I’m 4 ½ miles from the highway when a fellow gives me a ride. He’s got a brand new Ranger track hunting vehicle and he’s got a new trailer behind it. The guy is really thorough; he has built a ROP on it (rollover protection). When we come to the top of a big hill, I ask him if he wants me to get off and walk down the hill and he says, no, he thought it would be alright. We get down the hill about a third of the way and all of a sudden, the trailer hitch comes unhooked from the Ranger. It’s a new outfit and he hadn’t snugged up the bolt that keeps the hitch fastened to the Ranger and it ran ahead into the track and threw the track off of the Ranger. The Ranger went over on its side and on up on its top and is sliding down the trail, upside down. We didn’t slide so awfully far, but it finally got stopped. He had safety belts on the seats and we were both strapped in and hanging upside down off of the seats. He asked if I’m all right. I told him yes, I was not hurt. So he undid his belt and dropped out and got out of the frame and I got mine unhooked and got out of the Ranger. We’re standing there looking at it and telling each other how lucky we are we aren’t hurt and I look at my rifle—it’s got 4 inches of mud on the muzzle from where it had dragged in the trail coming down.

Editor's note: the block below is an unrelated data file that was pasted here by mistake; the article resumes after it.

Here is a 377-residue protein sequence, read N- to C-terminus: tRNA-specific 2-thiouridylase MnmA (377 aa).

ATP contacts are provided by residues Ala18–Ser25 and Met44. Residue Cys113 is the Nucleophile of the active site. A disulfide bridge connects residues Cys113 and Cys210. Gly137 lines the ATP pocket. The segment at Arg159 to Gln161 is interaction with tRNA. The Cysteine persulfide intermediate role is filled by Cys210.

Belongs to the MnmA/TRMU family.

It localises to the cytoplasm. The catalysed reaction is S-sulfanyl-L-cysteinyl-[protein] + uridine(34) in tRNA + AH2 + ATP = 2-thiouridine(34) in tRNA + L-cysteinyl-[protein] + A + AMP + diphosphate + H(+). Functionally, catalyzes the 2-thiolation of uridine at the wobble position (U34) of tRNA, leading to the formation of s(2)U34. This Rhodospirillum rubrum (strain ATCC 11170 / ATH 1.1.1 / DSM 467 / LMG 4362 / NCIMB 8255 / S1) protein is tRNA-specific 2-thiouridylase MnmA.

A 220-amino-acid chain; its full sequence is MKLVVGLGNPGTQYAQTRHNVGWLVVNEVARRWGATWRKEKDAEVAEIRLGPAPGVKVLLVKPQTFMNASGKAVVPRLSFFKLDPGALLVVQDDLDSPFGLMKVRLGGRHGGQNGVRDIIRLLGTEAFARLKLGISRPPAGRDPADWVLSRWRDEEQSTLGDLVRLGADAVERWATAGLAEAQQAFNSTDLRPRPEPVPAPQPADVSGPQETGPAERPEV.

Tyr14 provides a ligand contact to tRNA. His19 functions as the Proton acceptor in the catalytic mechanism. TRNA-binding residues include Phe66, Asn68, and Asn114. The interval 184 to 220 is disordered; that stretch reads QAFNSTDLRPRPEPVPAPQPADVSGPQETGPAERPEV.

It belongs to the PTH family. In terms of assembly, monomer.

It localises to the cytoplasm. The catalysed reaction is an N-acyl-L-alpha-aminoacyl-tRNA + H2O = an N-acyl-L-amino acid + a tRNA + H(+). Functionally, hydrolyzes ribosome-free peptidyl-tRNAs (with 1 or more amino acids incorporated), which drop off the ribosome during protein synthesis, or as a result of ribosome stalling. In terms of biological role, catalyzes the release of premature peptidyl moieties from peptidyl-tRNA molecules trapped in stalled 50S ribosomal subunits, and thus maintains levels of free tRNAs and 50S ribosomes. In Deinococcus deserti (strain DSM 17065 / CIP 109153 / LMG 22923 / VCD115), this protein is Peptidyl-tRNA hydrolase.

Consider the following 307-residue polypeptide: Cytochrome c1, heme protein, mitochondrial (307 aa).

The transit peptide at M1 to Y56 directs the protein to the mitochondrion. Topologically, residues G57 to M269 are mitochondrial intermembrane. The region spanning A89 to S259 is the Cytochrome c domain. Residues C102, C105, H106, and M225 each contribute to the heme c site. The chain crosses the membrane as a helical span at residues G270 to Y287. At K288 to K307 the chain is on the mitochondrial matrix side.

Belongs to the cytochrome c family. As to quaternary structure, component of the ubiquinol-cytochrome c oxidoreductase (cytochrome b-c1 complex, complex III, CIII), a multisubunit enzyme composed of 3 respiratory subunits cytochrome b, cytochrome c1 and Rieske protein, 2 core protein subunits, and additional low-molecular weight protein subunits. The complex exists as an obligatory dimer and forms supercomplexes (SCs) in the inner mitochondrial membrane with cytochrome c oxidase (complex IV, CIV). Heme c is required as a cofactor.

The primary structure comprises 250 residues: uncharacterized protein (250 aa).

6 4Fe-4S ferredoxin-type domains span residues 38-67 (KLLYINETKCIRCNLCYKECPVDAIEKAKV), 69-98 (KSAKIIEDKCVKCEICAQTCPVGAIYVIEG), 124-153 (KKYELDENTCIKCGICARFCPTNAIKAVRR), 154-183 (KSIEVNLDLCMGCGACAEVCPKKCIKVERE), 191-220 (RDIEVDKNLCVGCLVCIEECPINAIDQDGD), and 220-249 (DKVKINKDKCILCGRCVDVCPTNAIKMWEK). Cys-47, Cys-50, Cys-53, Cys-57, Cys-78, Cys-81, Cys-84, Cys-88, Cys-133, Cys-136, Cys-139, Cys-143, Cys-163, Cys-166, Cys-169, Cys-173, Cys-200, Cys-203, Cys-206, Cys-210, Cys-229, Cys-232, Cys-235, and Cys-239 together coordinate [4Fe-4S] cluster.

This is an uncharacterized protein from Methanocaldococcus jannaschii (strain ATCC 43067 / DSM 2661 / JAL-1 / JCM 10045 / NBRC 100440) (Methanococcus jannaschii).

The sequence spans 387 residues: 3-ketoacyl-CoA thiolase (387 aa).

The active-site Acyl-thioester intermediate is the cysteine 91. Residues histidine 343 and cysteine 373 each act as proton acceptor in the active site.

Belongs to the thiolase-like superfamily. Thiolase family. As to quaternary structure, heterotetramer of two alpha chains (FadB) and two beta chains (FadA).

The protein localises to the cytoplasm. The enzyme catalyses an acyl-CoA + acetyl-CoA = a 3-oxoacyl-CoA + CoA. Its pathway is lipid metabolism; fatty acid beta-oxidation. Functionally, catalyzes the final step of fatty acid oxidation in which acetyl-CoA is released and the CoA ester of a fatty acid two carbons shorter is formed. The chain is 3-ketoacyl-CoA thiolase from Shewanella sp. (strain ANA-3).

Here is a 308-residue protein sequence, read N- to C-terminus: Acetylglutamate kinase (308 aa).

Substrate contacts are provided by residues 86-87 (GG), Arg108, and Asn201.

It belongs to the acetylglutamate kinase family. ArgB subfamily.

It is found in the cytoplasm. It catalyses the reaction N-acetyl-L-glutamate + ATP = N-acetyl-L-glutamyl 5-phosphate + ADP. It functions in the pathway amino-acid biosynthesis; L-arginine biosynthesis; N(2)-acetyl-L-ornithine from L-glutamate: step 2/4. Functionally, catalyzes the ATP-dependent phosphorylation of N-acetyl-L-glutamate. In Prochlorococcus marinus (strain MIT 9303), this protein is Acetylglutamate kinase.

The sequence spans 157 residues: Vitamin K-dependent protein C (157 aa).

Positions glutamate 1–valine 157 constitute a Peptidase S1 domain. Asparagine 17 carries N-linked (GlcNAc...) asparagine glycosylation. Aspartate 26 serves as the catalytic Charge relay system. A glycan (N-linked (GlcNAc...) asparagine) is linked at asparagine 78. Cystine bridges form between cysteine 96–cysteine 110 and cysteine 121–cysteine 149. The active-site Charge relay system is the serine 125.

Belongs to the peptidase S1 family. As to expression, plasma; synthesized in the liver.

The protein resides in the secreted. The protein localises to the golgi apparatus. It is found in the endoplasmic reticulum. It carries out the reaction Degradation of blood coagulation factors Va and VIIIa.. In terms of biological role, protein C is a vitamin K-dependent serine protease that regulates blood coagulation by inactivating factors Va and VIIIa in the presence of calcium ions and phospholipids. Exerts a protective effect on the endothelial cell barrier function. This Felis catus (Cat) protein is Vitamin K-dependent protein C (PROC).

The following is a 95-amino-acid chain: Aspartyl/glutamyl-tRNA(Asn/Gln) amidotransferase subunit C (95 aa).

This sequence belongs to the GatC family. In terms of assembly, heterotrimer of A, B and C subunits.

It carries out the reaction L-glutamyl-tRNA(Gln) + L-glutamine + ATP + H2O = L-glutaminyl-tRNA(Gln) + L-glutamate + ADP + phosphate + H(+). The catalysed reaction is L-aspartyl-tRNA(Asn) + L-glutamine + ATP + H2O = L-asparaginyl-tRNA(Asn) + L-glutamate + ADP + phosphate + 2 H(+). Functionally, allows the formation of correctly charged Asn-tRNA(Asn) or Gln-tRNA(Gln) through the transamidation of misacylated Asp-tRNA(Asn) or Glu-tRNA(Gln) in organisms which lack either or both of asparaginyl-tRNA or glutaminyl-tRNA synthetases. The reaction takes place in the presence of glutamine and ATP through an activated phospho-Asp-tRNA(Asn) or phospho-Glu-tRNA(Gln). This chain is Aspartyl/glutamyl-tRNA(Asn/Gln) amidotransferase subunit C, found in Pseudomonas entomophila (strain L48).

There was nothing left to do but try to get the Ranger up on its tracks. He had a come-along with him and a really good strong rope. Luckily the rope reached some willows that were big enough to use as an anchor. It was a nylon rope and the darned thing stretched quite a bit. We had to unhook the come-along and re-hook and hook and re-hook. I’d hold the rope tight as I could while he would be changing it. We finally got the Ranger rolled upright—and it’s crooked in the trail. We have to get it pulled around and blocked so it won’t roll on down this hill. We get it jacked up off of the ground and we loosen the adjustments for the track and we get the track on there and then readjust the tracks. We discover what caused the accident when we went to hook it up to the Ranger; it was obvious that this bolt had gotten loose and let the whole thing happen. So we tightened that bolt. When he went to try to start the motor then, it wouldn’t start. On closer inspection, we find that when the Ranger was rolling down the hill, it got to going really fast and he was using the gears and its compression to help with the brakes. It was going so fast that the pressure stretched the bolts that held the head on the motor. He did have a toolbox with all the tools he needed to work on it, so he re-tightened the head bolts. Then it started and ran well and we got out to the gravel pit at the highway (what everyone calls the trailhead).